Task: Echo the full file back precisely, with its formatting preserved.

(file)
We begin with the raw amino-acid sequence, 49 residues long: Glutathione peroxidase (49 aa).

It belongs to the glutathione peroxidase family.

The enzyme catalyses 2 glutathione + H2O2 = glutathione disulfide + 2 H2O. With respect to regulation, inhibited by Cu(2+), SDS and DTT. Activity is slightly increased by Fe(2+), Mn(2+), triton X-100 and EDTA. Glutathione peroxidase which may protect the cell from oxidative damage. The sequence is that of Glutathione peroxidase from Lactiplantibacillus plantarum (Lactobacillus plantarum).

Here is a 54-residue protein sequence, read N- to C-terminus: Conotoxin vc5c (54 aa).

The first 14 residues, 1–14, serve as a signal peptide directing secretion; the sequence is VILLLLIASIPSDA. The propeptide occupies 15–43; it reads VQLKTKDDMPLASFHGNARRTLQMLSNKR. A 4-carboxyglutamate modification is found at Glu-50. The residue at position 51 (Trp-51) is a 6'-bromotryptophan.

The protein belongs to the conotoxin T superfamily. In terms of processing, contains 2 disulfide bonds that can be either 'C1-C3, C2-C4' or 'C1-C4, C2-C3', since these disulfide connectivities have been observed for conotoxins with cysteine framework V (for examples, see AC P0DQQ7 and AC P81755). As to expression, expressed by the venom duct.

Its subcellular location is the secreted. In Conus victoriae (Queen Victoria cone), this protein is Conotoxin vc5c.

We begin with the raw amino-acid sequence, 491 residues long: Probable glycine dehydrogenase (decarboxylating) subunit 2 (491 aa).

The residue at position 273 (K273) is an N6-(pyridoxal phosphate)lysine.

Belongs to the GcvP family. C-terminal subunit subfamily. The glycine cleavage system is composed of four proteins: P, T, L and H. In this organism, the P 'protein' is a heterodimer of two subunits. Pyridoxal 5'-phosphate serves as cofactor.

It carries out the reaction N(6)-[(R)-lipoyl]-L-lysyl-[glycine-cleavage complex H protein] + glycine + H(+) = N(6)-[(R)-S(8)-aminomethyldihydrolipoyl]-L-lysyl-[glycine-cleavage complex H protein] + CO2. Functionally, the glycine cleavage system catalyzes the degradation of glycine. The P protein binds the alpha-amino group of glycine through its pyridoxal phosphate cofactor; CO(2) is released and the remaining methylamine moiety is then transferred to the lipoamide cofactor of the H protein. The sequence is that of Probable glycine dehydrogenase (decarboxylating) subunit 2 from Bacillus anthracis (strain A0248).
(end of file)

We begin with the raw amino-acid sequence, 49 residues long: Glutathione peroxidase (49 aa).

It belongs to the glutathione peroxidase family.

The enzyme catalyses 2 glutathione + H2O2 = glutathione disulfide + 2 H2O. With respect to regulation, inhibited by Cu(2+), SDS and DTT. Activity is slightly increased by Fe(2+), Mn(2+), triton X-100 and EDTA. Glutathione peroxidase which may protect the cell from oxidative damage. The sequence is that of Glutathione peroxidase from Lactiplantibacillus plantarum (Lactobacillus plantarum).

Here is a 54-residue protein sequence, read N- to C-terminus: Conotoxin vc5c (54 aa).

The first 14 residues, 1–14, serve as a signal peptide directing secretion; the sequence is VILLLLIASIPSDA. The propeptide occupies 15–43; it reads VQLKTKDDMPLASFHGNARRTLQMLSNKR. A 4-carboxyglutamate modification is found at Glu-50. The residue at position 51 (Trp-51) is a 6'-bromotryptophan.

The protein belongs to the conotoxin T superfamily. In terms of processing, contains 2 disulfide bonds that can be either 'C1-C3, C2-C4' or 'C1-C4, C2-C3', since these disulfide connectivities have been observed for conotoxins with cysteine framework V (for examples, see AC P0DQQ7 and AC P81755). As to expression, expressed by the venom duct.

Its subcellular location is the secreted. In Conus victoriae (Queen Victoria cone), this protein is Conotoxin vc5c.

We begin with the raw amino-acid sequence, 491 residues long: Probable glycine dehydrogenase (decarboxylating) subunit 2 (491 aa).

The residue at position 273 (K273) is an N6-(pyridoxal phosphate)lysine.

Belongs to the GcvP family. C-terminal subunit subfamily. The glycine cleavage system is composed of four proteins: P, T, L and H. In this organism, the P 'protein' is a heterodimer of two subunits. Pyridoxal 5'-phosphate serves as cofactor.

It carries out the reaction N(6)-[(R)-lipoyl]-L-lysyl-[glycine-cleavage complex H protein] + glycine + H(+) = N(6)-[(R)-S(8)-aminomethyldihydrolipoyl]-L-lysyl-[glycine-cleavage complex H protein] + CO2. Functionally, the glycine cleavage system catalyzes the degradation of glycine. The P protein binds the alpha-amino group of glycine through its pyridoxal phosphate cofactor; CO(2) is released and the remaining methylamine moiety is then transferred to the lipoamide cofactor of the H protein. The sequence is that of Probable glycine dehydrogenase (decarboxylating) subunit 2 from Bacillus anthracis (strain A0248).